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Betting on boring businesses

Though investing in unproven startups and crypto has become popular in recent years, Burak Alici’s QVIDTVM has kept it simple, yielding solid returns, writes Dalia Al-Aqidi.

Monitors are displayed during the opening bell at the New York Stock Exchange (NYSE) on Wall Street in New York City on August 16, 2022. Wall Street stocks were mostly lower early Tuesday following lackluster housing data and as Walmart results highlighted how inflation is altering consumer behavior. Photo: Angela Weiss, AFP.

In the past three years, people worldwide have experienced hardship and heavy income loss. One might think that the best way to overcome these financial crises is to hold on to whatever funds one has and remain financially conservative until the economy finds its feet again.

Thus, during a global pandemic, followed by years of political and economic uncertainty and inflation, it is generally not considered the best time to launch a new investment fund.

However, a three-year-old investment firm did just that, and managed to weather many storms and deliver impressive returns. How were they able to do this? And what lessons can we learn from them?

Burak Alici’s QVIDTVM (pronounced “Quid Tum”) was launched in 2019, and it was done simply by betting on boring businesses.

In an era where younger investors give in to the allure of easy gains through unproven startups and crypto, it can be hard to swim against the current, especially when the crowd is getting filthy rich with paper returns. But money easily gained is easily lost, as bitcoin’s tumble from nearly $70,000 to $20,000 shows.

This American company has thrived under challenging circumstances by investing in traditional businesses — such as elevators, train brakes, pest control, and auto lubricants. This philosophy was learned at Warren Buffett’s alma mater, Columbia Business School, which teaches a style of investing known as “value investing.”  Using this philosophy, Alici and his QVIDTVM team have delivered a 124.4% return to investors since the firm’s inception. He has proven that investors do not need to chase new, crowded business ideas to get rich; Slow and steady can win the race.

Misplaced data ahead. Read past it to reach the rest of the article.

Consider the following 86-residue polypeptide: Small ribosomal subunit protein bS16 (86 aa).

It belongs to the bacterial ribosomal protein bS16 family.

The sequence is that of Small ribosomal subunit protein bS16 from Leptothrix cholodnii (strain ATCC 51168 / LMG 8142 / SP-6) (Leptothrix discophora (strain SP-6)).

The team comes from Morgan Stanley’s investment management division, which backed early investments in companies like Dropbox Inc., Facebook, Blue Bottle Coffee, and Palantir Technologies. Now, this team is managing around $500 million and deciding whether to take on additional outside capital.

Mr. Alici has taken what I call the “boring road,” and not followed the day-to-day public market crowd.

While the market favored high-flying technology stocks, Alici invested in more traditional businesses, like Progressive Insurance, Wabtec, Otis Elevator, Valvoline, and Terminix.

QVIDTVM also likes to avoid crowds when investing in private markets. The firm has eschewed late-stage private rounds favored by most hybrid funds. Instead, the firm sources its own private company investments and invests in earlier-stage companies at more attractive valuations. An earlier investment in Nexxiot, a Swiss-based rail technology company, was noticed by rail giant Knorr-Bremse who recently became a strategic client and investor.

Another private investment in a British skincare company, Haeckels, saw a strategic investment from skincare multinational corporation Estee Lauder.

While boring has worked, the firm retains flexibility and is not constrained by a specific style, geography, or market cap. While many want to get rich quickly, some investors focus on getting rich slowly.  This may mean forgoing investments into speculative assets like non-fungible tokens (NFTs) and initial coin offerings (ICOs), but, in the long-term, QVIDTVM and others are betting on boring as being a recipe for success.

Dalia Al-Aqidi is a senior fellow at the Center for Security Policy. Find her on Twitter here.

The opinions expressed are those of the author only and do not necessarily reflect the views of NOW.